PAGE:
Sen. Chris Van Hollen on Thursday sought to reassure small business owners who already had to lay off their workers about a major facet of the Senate’s $2 trillion coronavirus economic stimulus package.
“If you use these funds to rehire those employees … then you qualify,” the Maryland Democrat said on CNBC’s “Squawk Box.” “There are lots of people who have already had to close their doors since they had no customers walking into their restaurants or bars or whatever.”
“They will be eligible and those loans will be forgiven” if the workers are rehired, Van Hollen added.
A key piece of the stimulus package — passed unanimously by the Senate on Wednesday — is the nearly $350 billion fund for small businesses. Businesses with less than 500 employees are eligible for the loans, which can be used for payroll and other expenses, such as insurance premiums and utilities.
Van Hollen noted the forgiveness provision lasts eight weeks from when the loan is approved. That is, the portion of the loan used to cover expenses during those eight weeks is what is eligible for forgiveness.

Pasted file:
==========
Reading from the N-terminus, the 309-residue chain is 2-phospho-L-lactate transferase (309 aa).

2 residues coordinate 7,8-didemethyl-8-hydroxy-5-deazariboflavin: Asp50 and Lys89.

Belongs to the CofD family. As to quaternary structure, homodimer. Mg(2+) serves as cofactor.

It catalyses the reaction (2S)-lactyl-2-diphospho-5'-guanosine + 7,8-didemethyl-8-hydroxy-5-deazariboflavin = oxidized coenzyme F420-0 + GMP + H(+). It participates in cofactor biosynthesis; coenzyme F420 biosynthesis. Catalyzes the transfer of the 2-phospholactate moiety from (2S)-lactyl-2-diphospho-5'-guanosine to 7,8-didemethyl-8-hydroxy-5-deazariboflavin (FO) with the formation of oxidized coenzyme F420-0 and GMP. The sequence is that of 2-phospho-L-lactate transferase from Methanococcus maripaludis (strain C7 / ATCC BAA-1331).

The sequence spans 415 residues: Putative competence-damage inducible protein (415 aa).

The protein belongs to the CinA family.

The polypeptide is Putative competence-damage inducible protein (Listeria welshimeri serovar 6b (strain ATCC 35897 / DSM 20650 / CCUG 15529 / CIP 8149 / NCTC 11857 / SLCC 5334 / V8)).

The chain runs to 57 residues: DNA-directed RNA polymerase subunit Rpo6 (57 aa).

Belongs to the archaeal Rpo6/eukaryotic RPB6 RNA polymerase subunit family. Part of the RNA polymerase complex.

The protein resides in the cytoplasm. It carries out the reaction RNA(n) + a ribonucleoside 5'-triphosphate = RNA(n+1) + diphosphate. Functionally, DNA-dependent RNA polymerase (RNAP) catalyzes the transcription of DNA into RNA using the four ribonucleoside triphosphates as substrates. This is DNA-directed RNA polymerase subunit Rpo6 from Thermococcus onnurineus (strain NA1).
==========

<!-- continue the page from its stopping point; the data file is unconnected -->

“That’s one area that may well need to be extended depending on what happens with fighting the virus,” said Van Hollen, who is on the Senate Budget Committee and the Committee on Appropriations.
The amount of the loan that is eligible to be forgiven depends on the number of workers who are retained or rehired, according to The Wall Street Journal.
The loans will available through the banks and credit unions that already participate in the Small Business Administration’s 7(a) program, Sen. Marco Rubio, R-Fla., said Thursday on CNBC’s “Fast Money.“
“All of the big banks already participate in the 7(a) program,” Rubio said.
The bill took the program’s “existing infrastructure and repurposed it for the purpose of getting money into the hands of small businesses quickly for payroll,” Rubio explained.
Business owners who want to see if they qualify for the loans should begin by contacting their bank, Kevin Kuhlman of the National Federation of Independent Business told CNBC.
The COVID-19 relief legislation is awaiting approval by the House of Representatives and then President Donald Trump. Speaker Nancy Pelosi predicted the House would it approve it Friday in a “strong, bipartisan” vote.
Van Hollen said he thought the legislation wasn’t “perfect” but was an overall “good thing for the country.”
“And of course, it’s an emergency and urgent moment,” he added.